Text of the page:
Foul play seems hardly probable, more
likely an accident. Elmwood Echo.
Major Weir the Populist Nominee.
The populists of this congressional
district assembled at Tecnmseh Fri
day and nominated Mayor Weir of
Lincoln for congress on the first ballot.
Allen, McKeighan and.Kem were in
dorsed and Bryan was complimented
in resolutions. The convention was
harmonious and a great deal of en
thusiasm was manifested. A large
crowd was present.
In the case of A. W. Jansen, the
Lincoln chattle mortgage shark, vs.
John Lewis, Judge Chapman held
Tuesday for the defendant.
In the suit of Nicholas nolmes vs.
Geo. E. Dovey, Judge Chapman has
decided in favor of the defendant.
The sum of 82,000 was involved.
In the suit of May Martin vs. L. C.
W. Murray and Charles Murray,
wherein the plaintiff , who is the di
vorced wife of Chas. Murray, sued for
alimony and sought to hold the father,
L. C. W. Murray, for payment of same,
Judge Chapman decided Tuesday in
favor of the defendants.
Judge Chapman today passed on the
demurs made by City Attorney Davis
to the plaintiffs' petitions in the two
damage suits of G.E. Dovey and P.D.
Bates vs. the city by sustaining the de
murs. The court further dismissed
the suits. Notice of appeal has been
given, but if the court's ruling stands
the city is S2.000 better off, as that was
the amount sued for in the two
cases. The demurs to the plaintiff's
petition in the suit of Coffey vs. the
city was not sustained.
Final settlement was had in the
estate of the late Mattes Akeson in
county court Tuesday.
License to wed was issued in coun
ty court today to Mr. Arthur B. Stan
ley and Miss Myrtle Barr.
Mr. Abram Buskirk and Miss
Nellie Waggoner, both of whom reside
in the vincinity of South Bend, were
granted license to wed in county court
Monday. County Judge Ilamsey per
formed the ceremony.
The rehearing of the case of Mr. and
Mrs. George Longenhagen against an
adopted child, Nettie Ilussell, before
JudgeRamsey,was concluded Saturday
afternoon, the judge concluding to let
the little girl go to the Home of the
Friendless at Lincoln, instead of
sending her to the Reform school,
Mrs. Doyle.the matron of that institu
tion being here to take her away.
Mrs. Andy Iledlund and Mrs. Andy
Brobeck are near neighbors and reside
on South Tenth street. Saturday
morning, during a quarrel of words,
Mrs. Hedlund made certain requests
of Mrs. Brobeck which the latter con
sidered indecent and she de
termined to appeal to the law and find
out if she was required to do Mrs.
Iledlund's bidding- Police Judge
Archer was to have heard the matter
Tuesday, but a treaty was made
and the case dismissed upon payment
by Mr. Hedlund of the costs, the
same amounting to some $7.
Farm for Bale.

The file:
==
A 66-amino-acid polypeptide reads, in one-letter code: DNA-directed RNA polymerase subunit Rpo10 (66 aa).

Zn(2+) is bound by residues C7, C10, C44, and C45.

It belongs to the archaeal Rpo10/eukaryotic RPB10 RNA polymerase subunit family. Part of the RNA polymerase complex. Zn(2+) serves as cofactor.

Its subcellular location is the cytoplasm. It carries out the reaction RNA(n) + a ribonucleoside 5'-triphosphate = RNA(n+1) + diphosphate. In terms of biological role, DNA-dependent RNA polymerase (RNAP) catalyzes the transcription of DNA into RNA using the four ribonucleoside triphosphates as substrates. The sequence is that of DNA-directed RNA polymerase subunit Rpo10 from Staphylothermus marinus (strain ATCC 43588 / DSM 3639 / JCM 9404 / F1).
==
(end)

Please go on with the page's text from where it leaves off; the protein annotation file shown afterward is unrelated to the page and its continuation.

A well improved farm of 160 acres,
situated 2 i miles west of Mynard, six
miles southwest of Plattsmouth aud
six miles northwest of Murray. Has a
good nine room house, also a tenant
house, good barn with hay mow, single
roof shed sixty feet long, hog house,
feed lots, double corn crib with a
capacity of 4,500 bushels, good bear
ing orchard also 500 young apple trees,
two wells and cistern, windmill, cellar,
cave, etc.. All surrounded with a
3-strand wire fence. One of the most
desirable farms in Cass county. In
quire of or address
Will T. Richardson,
d-3t-w-tf Mynard, Neb.
Wedding of Mr. Jno. JJonelan and
Miss Edith White.
Grocer McCourt'a Barn Goes Cp In Flames
Three Horses Also Perish Pre
sumably a Case of Cigarettes
Notes and Jottings.
The wedding of two of Cass
county's best-known and most popu
lar young people, Mr. Jno. A. Done
Ian and Miss Edith White, was con
summated in this city on Wednesday
at two o'clock at St. Luke's Episcopal
church, Rev. II. B. Burgess officiating.
Miss Barbara Gering served as maid
of honor and Tom Parmele as
first groomsman. The bridesmaids
were the Misses Dora Fricke, Verna
Leonard and Ella Clark, the other
groomsmen being Messrs. E. H. Schul
bof , Frank White and Henry Gering.
Arch L. Coleman and Henry
Tartsch served as the usherB.
The happy event was consummated in
the presence of a large number of in
vited guests, and at the conclusion of
the ceremony congratulations were
The bride is the daughter of Mr.
and Mrs. A. W. White of this city and
is a young lady of much intelligence
and worth. In her Mr. Donelan has
secured a most excellent wife. The
groom was born and reared in Platts
mouth, but for two years past has
been engaged in the banking business
at Weeping Water, acting as cashier.
He gives every promise of becoming a
successful business man and that he
may meet with unbounded prosperity
is the fervent wish of the many ad
miring friends of both himself and his
The happy couple departed in the af
ternoon at 3:48 for Denver and the
mountains and after a honeymoon trip
of two weeks in that section will re
turn to their future home at Weeping
Fire la the Third Ward.
The barn of F. McCourt, the grocer,
located on South Tenthstreet, was dis
covered to be on fire Tuesday night at
about 7:30 o'clock. The fire alarm was
sounded shortly after and two com
panies responded, but the barn being
well stored with hay, burned so rapidly
that it was well-nigh destroyed before
the hose companies arrived. Their at
tention was then directed to the
blazing fences and outbuildings in the
near vicinity and a spreading of the
fire, which at one time threatened to
envelope the entire block, was thus
The barn contained three horses and
two cows when the blaze was discov
ered and a neighbor woman succeeded
in driving the cows out. The horses,
however were not saved and all three
perished in the flames. Mr. McCourt
figures the total loss at 800. The in
surance amounts to S365. The origiD
is unknown, but some boys were seeD
loitering about the barn shortly befere
the fire and it is presumed that it was
a case of matches and cigarettes.
Stock of boots and Bhoes for sale or
trade for Plattsmouth property. What
have you? Call at Racket store.